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Daylight Attempts to Resuscitate the Disaster Movie Genre
by Gary Johnson

Go to:
The official Web site for Daylight.

"What do we got?"
"Nothing. No pulse."
"No. Flatline."

Daylight is a valiant effort to revive that old warhorse, the disaster movie. It's got everything that made people love and hate this genre: lots of explosions and screaming, constant bickering by the lead characters, tense situations and maudlin sentiments, pulse-quickening close shaves and trite, soap opera melodramatics. If you loved movies such as Airport, Towering Inferno, and Earthquake, you'll love Daylight.

Daylight reworks much of the same territory as Poseidon Adventure, giving us a menagerie of people trapped in a large, but confined area, where the water level keeps rising. The movie dutifully sets up the lives of all the characters before the explosion takes place. We get a husband with a new wife and a resentful daughter. A writer who has just broken up with her lover, a married man. A busload of convicts in transport to prison. An egocentric athlete who thinks he can do anything. A cabbie who once was the chief of the Emergency Medical Services. These characters and several more are all thrown together in the underwater tunnel linking New York and New Jersey, when a traffic accident sparks a huge explosion. A tremendous fireball screams through the tunnel, killing hundreds of people. Huge chunks of concrete fall from the roof, the walls buckle and water gushes across the asphalt. The burnt out skeletons of cars and trucks litter the tunnel. But a few surviving men and women step forward.

Stallone descends to the trapped motorists through a ventilation shaft.

(©1996 Universal Pictures)

And, yeah, Sylvester Stallone is the star. It's hard to miss his name on the ads. But this isn't really a Stallone movie. Almost anyone could have taken the lead role. Whereas movies such as Cliffhanger and Rambo required big, muscle-bound heroes, this movie contains few sequences that really allow Stallone to show off his stuff. There's a harrowing crawl through a ventilation shaft, which is remarkable mainly for its stupidity. And there's a hand over hand climb to the ceiling of the tunnel, as Stallone plants an explosive device, but these scenes are largely attempts to justify Stallone's presence. For the most part, his role consists of keeping the people working together, part counselor, part stage manager.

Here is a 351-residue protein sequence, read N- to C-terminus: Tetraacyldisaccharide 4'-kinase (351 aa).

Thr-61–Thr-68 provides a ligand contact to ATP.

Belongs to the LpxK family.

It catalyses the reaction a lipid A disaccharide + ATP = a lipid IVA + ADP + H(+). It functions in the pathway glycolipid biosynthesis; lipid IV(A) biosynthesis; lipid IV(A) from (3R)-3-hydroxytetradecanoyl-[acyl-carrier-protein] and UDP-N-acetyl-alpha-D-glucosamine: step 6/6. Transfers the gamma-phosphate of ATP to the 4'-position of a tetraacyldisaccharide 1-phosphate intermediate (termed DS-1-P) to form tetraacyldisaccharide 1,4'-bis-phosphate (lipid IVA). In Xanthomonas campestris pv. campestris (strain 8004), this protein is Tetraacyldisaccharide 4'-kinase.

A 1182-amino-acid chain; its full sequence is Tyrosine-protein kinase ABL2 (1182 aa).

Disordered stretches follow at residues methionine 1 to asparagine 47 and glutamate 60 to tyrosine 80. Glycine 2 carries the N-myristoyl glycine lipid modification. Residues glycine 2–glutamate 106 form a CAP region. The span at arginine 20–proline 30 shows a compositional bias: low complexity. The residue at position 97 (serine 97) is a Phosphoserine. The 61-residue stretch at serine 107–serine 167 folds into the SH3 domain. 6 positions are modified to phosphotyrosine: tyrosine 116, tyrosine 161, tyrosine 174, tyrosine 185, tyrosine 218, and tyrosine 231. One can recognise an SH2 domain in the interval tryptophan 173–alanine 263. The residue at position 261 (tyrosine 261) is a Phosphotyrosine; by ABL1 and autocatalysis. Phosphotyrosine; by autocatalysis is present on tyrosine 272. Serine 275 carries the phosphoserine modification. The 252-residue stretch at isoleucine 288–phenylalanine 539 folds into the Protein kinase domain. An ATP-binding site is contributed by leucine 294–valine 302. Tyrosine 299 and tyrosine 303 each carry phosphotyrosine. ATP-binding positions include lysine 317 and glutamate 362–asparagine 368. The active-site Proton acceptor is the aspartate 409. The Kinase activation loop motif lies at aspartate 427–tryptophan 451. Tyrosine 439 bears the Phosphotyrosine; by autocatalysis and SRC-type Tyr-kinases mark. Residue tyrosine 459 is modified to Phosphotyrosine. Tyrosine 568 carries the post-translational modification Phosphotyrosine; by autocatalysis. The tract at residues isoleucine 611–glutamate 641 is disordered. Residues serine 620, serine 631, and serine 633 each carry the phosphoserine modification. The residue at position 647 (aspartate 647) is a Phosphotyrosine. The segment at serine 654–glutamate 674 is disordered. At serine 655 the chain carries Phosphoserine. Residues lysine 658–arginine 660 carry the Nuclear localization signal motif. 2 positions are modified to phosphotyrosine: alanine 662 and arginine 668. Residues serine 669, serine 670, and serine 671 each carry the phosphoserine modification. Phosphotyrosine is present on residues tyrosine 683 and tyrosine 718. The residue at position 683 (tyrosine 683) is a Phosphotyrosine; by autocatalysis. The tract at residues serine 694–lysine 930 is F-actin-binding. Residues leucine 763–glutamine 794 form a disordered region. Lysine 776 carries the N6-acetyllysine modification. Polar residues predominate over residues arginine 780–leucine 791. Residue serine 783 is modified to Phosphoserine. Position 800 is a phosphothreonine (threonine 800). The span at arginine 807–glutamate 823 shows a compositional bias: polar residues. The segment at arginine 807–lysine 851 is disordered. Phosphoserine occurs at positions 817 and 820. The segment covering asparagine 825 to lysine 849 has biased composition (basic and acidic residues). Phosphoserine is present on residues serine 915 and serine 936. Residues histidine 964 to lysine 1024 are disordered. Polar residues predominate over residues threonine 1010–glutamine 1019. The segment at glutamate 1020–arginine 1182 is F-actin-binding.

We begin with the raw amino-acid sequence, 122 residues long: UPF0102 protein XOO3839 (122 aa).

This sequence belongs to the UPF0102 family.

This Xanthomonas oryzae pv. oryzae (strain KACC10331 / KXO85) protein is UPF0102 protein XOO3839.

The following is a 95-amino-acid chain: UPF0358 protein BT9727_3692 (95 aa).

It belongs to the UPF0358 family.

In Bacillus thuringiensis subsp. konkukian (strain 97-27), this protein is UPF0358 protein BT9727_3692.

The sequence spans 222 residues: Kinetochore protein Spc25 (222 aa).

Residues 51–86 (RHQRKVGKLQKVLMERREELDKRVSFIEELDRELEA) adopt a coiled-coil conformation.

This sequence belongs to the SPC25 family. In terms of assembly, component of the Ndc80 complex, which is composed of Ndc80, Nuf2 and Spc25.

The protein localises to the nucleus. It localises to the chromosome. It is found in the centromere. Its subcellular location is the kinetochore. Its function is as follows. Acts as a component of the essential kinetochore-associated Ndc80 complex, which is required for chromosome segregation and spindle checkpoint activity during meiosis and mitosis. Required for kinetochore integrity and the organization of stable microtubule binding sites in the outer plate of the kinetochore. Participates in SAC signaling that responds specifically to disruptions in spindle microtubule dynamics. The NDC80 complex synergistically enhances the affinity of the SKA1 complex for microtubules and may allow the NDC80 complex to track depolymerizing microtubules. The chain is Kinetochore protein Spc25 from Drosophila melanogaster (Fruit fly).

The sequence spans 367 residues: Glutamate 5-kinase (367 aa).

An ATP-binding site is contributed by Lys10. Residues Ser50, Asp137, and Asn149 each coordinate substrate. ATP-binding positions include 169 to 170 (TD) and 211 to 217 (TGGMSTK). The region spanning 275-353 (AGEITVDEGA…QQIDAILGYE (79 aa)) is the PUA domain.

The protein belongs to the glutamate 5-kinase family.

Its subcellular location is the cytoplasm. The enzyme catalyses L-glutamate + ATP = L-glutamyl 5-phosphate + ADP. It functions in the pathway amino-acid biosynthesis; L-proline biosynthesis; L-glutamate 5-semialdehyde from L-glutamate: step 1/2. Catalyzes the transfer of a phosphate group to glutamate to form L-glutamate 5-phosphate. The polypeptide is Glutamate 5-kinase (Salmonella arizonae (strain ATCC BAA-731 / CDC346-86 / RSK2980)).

Stallone and trapped motorists bicker about what to do next.

(©1996 Universal Pictures)

Daylight has its share of goofy moments and surreal dramatics, but it never really transcends the situations--maybe because it doesn't have a big, all-star cast, as do all of the aforementioned disaster movies. For example, it's one thing to see Claire Bloom (as we do in Daylight) holding her breath and swimming underwater and it's something else entirely to see Shelly Winters (as we did in Poseidon Adventure) trying to pass muster as an ex-swimming champion, bloated and waterlogged while flailing through underwater passages.

Ultimately, even the action scenes themselves become predictable and a bit boring. The water keeps rising. The characters move forward. They bicker with Stallone. He says lets do this. They follow him. They bicker some more. More water gushes on everyone. No one in this movie experiences anything remotely like shock. They're all too busy chatting and complaining. "How many grandchildren do you have?" "Three. Would you like to see their pictures?" Yeah, and you're surrounded by the charred remains of several hundred motorists!

Daylight contains a few remarkable images, such as Stallone going mano a mano with several big ventilation fans and Stallone desperately trying to hold onto a woman before she gets sucked away, but that's about all this movie has to offer. The characters emerge as little more than irritants who frequently get in the way of the action sequences while they're being herded out of the tunnel.

Too bad they didn't let the disaster genre rest in peace.

Universal Pictures Presents


Kit LaturaSylvester Stallone
Madelyne ThompsonAmy Brenneman
Roy NordViggo Mortensen
Frank KraftDan Hedaya
Steven CrightonJay O. Sanders
Sarah CrightonKaren Young
Eleanor TrillingClaire Bloom
Ashley CrightonDanielle Harris
GraceVanessa Bell Calloway
Norman BassettBarry Newman
George TyrellStan Shaw
Directed byRob Cohen
Produced byJohn Davis
Joseph M. Singer
David T. Friendly
Executive ProducerRaffaella De Laurentiis
Co-ProducerHester Hargett
Written byLeslie Bohem
Director of PhotographyDavid Eggby
Production DesignerBenjamin Fernandez
Costume DesignersThomas Casterline
Isis Mussenden
Edited byPeter Amundson
Music Composed byRandy Edelman
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